In this post, we are going to dive deep into how to factor Quadratic equations! There are so many different methods to choose from including GCF, Product/Sum, DOTS, and the Quadratic Formula.  Here we will go step by step into each method on how to factor quadratic equations, each with their own set of practice questions. For a review on how to factor by grouping, check out this post here and  happy calculating! 🙂

Why factor in the first place, you may say? We want to manipulate the equation until we solve for x.  Solving for x is our main goal, and factoring allows us to do that.  Now let’s get to the good stuff!

## Greatest Common Factor (GCF):

The greatest common factor is the highest possible number that can be divided out from an equation.  This gets the equation into its simplest form and makes it easier for us to solve for x.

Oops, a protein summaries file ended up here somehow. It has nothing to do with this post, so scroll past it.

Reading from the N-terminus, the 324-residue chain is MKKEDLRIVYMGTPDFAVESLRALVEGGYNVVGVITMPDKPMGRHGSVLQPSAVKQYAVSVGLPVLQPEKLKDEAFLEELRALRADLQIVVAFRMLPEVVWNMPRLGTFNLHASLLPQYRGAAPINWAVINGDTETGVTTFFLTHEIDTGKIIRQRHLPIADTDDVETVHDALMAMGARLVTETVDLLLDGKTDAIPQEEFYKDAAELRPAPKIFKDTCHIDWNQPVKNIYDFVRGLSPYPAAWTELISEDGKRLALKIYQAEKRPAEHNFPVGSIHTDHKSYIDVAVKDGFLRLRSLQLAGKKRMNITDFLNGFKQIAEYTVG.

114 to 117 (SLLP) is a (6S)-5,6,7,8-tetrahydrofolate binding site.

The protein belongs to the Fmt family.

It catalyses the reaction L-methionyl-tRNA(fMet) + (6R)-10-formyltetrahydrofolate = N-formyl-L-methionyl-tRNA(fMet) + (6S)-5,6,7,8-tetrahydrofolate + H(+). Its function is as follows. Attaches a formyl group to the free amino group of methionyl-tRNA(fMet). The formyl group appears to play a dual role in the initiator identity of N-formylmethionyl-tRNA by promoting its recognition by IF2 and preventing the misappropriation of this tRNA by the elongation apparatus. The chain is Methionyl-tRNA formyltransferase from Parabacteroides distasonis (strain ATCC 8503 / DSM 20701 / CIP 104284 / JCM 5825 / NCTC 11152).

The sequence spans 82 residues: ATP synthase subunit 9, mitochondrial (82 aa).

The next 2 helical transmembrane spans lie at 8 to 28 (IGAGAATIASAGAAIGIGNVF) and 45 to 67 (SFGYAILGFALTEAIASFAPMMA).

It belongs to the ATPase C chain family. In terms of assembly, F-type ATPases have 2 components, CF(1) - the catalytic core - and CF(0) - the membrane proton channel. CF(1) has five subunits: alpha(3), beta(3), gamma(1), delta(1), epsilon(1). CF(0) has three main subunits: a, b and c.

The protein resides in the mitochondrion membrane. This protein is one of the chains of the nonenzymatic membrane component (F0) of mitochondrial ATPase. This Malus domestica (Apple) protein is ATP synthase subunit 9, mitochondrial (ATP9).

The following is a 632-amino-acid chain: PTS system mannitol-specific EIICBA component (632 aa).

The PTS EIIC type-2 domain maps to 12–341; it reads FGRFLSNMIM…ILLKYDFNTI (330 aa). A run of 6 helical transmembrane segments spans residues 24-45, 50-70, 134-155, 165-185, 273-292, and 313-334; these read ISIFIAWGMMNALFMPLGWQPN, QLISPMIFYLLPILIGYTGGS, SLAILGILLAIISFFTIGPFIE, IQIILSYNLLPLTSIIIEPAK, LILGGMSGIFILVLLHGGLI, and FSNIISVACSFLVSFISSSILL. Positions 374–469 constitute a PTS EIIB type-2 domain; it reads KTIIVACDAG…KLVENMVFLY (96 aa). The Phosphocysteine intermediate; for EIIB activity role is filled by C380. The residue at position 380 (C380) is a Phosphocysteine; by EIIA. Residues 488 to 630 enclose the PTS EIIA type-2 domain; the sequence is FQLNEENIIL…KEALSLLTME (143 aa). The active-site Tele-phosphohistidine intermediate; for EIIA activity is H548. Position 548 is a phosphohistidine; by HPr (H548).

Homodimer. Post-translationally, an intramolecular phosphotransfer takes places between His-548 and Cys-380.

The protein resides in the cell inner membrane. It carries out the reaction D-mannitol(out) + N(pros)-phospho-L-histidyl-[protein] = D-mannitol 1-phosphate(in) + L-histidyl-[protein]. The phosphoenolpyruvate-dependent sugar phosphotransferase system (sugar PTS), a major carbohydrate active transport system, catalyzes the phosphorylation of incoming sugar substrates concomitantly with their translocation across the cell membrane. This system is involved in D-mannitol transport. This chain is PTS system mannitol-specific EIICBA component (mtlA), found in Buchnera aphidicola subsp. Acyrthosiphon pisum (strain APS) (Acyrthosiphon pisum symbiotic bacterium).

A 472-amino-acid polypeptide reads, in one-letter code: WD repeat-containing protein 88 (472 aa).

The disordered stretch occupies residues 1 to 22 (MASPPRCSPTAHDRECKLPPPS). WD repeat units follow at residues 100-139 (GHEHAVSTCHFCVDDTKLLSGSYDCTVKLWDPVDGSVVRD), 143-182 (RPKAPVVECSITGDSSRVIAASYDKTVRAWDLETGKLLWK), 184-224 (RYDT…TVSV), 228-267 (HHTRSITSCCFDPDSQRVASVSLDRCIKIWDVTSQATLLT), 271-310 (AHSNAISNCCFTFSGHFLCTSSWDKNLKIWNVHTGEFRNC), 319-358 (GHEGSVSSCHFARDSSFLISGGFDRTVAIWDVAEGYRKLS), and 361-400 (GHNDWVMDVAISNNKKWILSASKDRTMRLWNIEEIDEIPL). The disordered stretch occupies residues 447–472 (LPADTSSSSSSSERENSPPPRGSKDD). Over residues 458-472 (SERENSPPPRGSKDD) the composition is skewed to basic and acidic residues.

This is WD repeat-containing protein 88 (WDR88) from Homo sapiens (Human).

Before considering which type of factoring methdo to use, always ask yourself, “Can I take out a GCF?”

## Product/Sum:

This factoring method is for quadratic equations only! That means the equation takes on the following form:

## Difference of Two Squares DOTS)

Not to play favorites or anything, but DOTS is the easiest and most lovable of the factoring methods.  This factoring method just makes you feel all warm and fuzzy inside or maybe that’s just me).  Before we get into how to do DOTS, let’s talk about when?

## Quadratic Formula:

We have heard of the quadratic equations, so how id the quadratic formula different?

The Answer: The Quadratic Formula is what we use to factor any trinomial. You can use product/sum on trinomials like we discussed earlier, but this may not always work out easy.  The Quadratic Formila on the other hand will work every time!

Low and behold, the Quadratic Formula:

Want more Mathsux?  Don’t forget to check out our Youtube channel and more below! And if you have any questions, please don’t hesitate to comment below. Happy Calculating! 🙂